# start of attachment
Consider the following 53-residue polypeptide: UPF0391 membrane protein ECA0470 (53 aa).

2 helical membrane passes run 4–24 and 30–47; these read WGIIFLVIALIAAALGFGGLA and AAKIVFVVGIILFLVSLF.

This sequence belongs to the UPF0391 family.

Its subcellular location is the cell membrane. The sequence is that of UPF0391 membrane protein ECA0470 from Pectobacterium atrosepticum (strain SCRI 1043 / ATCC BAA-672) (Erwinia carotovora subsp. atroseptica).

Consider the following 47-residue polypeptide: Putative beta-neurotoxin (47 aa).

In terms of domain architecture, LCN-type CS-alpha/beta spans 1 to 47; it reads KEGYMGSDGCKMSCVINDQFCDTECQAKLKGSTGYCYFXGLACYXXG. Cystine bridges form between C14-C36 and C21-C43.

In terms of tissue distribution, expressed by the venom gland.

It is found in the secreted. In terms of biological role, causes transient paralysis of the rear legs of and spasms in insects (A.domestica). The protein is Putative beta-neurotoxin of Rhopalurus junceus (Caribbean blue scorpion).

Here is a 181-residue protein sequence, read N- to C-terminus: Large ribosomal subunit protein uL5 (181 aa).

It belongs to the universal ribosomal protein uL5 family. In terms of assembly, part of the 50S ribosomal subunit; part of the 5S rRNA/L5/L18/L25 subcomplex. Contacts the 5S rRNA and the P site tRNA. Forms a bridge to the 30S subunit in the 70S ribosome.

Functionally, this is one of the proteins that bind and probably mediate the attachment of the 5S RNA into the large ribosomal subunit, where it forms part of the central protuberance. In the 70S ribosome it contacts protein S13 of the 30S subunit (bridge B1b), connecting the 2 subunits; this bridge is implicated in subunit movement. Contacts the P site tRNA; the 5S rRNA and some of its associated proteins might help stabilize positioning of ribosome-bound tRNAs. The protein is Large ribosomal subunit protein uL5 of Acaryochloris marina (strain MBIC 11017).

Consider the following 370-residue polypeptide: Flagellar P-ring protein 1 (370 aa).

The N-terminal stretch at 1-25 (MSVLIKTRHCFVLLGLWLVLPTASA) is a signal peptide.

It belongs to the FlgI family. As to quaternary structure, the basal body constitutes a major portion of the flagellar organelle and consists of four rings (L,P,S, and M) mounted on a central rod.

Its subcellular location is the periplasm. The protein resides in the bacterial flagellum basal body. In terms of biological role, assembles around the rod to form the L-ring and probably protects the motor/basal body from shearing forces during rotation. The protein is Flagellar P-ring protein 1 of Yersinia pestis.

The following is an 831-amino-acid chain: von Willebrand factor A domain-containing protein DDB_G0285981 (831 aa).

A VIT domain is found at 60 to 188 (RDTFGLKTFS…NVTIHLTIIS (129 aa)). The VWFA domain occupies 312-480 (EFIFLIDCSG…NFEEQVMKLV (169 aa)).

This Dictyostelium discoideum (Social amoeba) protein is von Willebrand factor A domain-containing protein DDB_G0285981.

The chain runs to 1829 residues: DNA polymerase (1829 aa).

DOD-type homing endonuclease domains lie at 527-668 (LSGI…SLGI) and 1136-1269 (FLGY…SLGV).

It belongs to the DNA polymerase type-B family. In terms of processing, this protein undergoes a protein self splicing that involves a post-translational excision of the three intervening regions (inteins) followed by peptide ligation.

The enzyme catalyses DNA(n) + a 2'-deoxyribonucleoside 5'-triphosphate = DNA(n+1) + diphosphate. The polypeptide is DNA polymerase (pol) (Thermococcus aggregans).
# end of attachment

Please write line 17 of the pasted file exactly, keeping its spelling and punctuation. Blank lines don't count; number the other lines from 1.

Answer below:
A VIT domain is found at 60 to 188 (RDTFGLKTFS…NVTIHLTIIS (129 aa)). The VWFA domain occupies 312-480 (EFIFLIDCSG…NFEEQVMKLV (169 aa)).